WASHINGTON - Banking industry officials on Monday praised the federal government's first step toward adopting consumer privacy protection rules, despite last-minute changes that broadened notice requirements for co-signed loans and the definition of confidential data.
That law required banks and other financial institutions to annually disclose their privacy policies and give customers the right to block, or "opt out" of, information sharing with third parties.
The rule previews final regulations to be issued by other agencies this week. Eight agencies in all are jointly developing rules; the Federal Reserve Board and the Federal Deposit Insurance Corp. are scheduled to vote on their regulations Wednesday.
As expected, regulators decided to push back the implementation date to July 1, 2001. It was postponed from Nov. 13, the target date set by the financial reform law, to give financial companies additional time to ready mandatory disclosures and make the necessary changes to computer systems. Though the rule will technically be put in place this fall, compliance before next summer is voluntary.
Banking industry officials praised postponement of the implementation date as well as the inclusion of seven model clauses to help craft their disclosures.
"That's good for the consumer and good for the industry," said Steve Bartlett, president of the Financial Services Roundtable. "Overall, these regulations are a victory for common sense."
However, two last-minute changes raised industry concerns.
The all-signers requirement for loans would "obviously make compliance more difficult, by having different rules for different products," said Karen M. Thomas, director of regulatory affairs for the Independent Community Bankers of America.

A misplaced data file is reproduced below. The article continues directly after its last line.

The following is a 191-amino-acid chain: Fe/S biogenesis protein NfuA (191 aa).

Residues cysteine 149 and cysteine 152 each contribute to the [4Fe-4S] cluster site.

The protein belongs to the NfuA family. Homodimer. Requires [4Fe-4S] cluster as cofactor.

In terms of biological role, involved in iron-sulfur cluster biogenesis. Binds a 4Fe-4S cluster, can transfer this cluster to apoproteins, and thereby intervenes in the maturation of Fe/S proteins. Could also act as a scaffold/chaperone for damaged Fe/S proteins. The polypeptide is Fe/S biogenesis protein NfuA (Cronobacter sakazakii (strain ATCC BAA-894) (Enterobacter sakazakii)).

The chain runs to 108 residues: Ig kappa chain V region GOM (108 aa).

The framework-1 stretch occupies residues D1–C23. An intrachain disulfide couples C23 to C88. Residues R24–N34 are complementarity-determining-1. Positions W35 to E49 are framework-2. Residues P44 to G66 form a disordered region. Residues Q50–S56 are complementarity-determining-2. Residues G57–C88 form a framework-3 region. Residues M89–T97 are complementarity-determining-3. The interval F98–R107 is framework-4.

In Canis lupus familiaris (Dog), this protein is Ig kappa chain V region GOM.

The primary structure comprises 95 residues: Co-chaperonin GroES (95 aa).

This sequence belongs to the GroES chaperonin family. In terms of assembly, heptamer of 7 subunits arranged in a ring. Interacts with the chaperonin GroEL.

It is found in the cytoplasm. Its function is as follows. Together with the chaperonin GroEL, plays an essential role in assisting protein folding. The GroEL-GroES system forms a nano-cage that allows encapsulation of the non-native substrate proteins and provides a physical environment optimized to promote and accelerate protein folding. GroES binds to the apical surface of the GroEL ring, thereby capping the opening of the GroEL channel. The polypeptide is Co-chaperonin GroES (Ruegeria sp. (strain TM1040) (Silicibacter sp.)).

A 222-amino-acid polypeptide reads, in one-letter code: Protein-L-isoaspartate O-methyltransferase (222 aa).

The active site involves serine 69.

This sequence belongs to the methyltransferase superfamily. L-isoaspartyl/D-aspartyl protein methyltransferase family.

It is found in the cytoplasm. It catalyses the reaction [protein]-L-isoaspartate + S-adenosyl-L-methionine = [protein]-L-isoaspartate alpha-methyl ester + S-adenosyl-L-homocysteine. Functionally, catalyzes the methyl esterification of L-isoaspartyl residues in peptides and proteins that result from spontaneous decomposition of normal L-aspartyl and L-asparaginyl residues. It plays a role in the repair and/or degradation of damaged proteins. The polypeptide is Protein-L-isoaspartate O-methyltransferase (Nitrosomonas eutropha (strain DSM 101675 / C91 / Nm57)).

"Nobody keeps automated records of co-signers," said Gilbert T. Schwartz, a partner with the law firm here of Schwartz & Ballen who represents the Financial Services Coordinating Council on privacy issues. "Everything is going to have to be done manually with co-signers. & Operationally, this is not going to be easy to implement."
Industry officials disagreed about the impact of another closely scrutinized matter, the definition of "nonpublic information."
Regulators considered two alternatives. One would have prevented firms from freely sharing publicly available customer information unless it was obtained from a public source, such as a telephone directory. The other, which was preferred by banks, would have permitted the sharing of information from customer records if it was available from a lawful public source.
NCUA split the difference by saying firms would not have to offer customers a chance to block the disclosure of the information such as names, addresses, and phone numbers if they "reasonably believe" the information is publicly available. To do that, officials would have to either know the information is publicly available, look it up, or ask the customer.
Regulators added the wrinkle primarily because of the concern that many customers have unlisted phone numbers, said Mr. Schwartz, who predicted the banking agencies will follow suit later this week.
"That decision was bad," Mr. Schwartz said. "That's not a devastating provision," he said, "but it still means that a customer list is going to be regarded as nonpublic personal information. In order to give a customer list out, you are going to have to give people notice and opportunity to opt out."
Yet Mr. Bartlett said that "a 'reasonably believe' test seems to be workable," but a final determination may require time. "If it means the institution has to look up every phone number, then it's not workable."
The 128-page rule was not released until late Monday, because of 11th-hour adjustments.
Banking industry officials emphasized that on balance the details of the rule lean toward industry demands.
NCUA staff members said that financial holding companies will be able to combine privacy and opt-out notices from different subsidiaries into one document. Institutions will have to provide customers with a privacy and opt-out notice at the time they become customers or members, but not before, as some had feared. Customers will then have 30 days to opt out.
Besides using written statements, consumers may call a toll-free number or use the Internet to block their personal, nonpublic information from being shared.
Also, under the new rule financial institutions would not be responsible for policing how third-party service providers handle private information. But they would have to enter into contracts prohibiting the providers from releasing confidential information.
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